Experts say that babies (newborn to 12 months) generally absorb more information per day than adults. Babies’ brains are blank slates and information is being written on them rapidly as babies learn everything from scratch. Many parents, seeking to tap the tremendous potential of this period of rapid learning, enroll themselves and their babies in baby-and-me classes. Below is some basic information on such classes.
- music (i.e., music appreciation, playing musical instruments such as infant-appropriate percussive instruments, and singing),
- gym (i.e., basic and fun exercise, dance, gymnastics, yoga, and swimming),
- art (i.e., non-toxic finger painting), and language skills (i.e., English, second languages, and sign language).
Music appreciation classes affect brain development and mood management for babies; studies have shown that regularly exposing babies to music can increase babies’ subsequent ability to develop math and language skills. Learning to play musical instruments helps babies strengthen their muscles, enhance their motor skills and coordination, and develop rhythm; as noted above, early and regular exposure to music can positively affect babies’ subsequent development of math and language skills.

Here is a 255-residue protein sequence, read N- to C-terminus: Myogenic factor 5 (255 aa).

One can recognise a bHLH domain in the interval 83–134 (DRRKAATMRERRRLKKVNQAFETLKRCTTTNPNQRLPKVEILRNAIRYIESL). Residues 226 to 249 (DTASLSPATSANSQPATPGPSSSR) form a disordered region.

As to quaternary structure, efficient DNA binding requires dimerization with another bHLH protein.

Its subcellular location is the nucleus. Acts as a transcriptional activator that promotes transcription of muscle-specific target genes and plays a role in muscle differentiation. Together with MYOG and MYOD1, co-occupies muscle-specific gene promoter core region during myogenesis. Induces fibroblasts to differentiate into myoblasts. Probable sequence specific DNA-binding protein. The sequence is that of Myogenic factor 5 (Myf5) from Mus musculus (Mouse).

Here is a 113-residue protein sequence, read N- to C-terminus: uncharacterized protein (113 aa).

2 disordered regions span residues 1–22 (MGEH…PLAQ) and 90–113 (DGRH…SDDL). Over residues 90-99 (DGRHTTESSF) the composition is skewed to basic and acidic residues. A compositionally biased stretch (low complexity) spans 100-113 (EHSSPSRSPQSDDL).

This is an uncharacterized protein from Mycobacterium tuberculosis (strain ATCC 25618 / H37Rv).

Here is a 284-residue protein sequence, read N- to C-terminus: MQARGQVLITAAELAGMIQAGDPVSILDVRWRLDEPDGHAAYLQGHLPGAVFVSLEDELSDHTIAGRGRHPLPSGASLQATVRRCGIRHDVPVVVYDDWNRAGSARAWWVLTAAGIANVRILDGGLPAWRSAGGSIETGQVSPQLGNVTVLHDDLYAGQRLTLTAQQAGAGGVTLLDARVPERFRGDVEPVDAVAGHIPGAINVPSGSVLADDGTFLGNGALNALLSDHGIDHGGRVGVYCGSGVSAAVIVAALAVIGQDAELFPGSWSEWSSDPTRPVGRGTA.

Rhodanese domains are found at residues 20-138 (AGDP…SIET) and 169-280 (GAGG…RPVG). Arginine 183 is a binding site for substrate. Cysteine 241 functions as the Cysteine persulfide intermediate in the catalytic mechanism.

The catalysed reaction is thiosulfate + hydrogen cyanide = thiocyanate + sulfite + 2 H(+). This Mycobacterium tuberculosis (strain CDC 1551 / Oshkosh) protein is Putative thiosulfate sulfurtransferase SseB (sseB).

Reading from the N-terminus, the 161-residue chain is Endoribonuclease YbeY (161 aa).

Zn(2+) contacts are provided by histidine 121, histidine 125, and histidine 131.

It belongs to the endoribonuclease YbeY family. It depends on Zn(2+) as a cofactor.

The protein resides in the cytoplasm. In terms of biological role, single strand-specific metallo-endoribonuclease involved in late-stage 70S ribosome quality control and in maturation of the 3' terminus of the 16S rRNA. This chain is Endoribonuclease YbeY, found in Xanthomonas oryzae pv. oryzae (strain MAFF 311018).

Singing helps babies develop language skills, rhythm, and vocal and respiratory muscles; also, see above for the benefits of early and regular exposure to music.
Gym classes (starting with simple exercises that strengthen core, neck, and back muscles, progressing to crawling through fun obstacles courses and swimming, and further advancing as the babies’ abilities develop) help babies strengthen their muscles, develop motor skills and coordination, and, in cases such as dance and gymnastics, may foster development of rhythm.
Art classes help babies strengthen their muscles, enhance their motor skills and coordination, and can positively affect babies’ brain development.
Language classes (including sign language, through which babies can communicate even in their pre-verbal period, reading aloud to babies age-appropriate books, speaking to babies in primary and secondary languages, and using picture-based flash cards to learn words for common objects) help babies learn communication skills and can even aid in mood management (i.e., helping babies communicate what they want, thus preventing them from getting frustrated and fussy from not being able to express and receive what they want).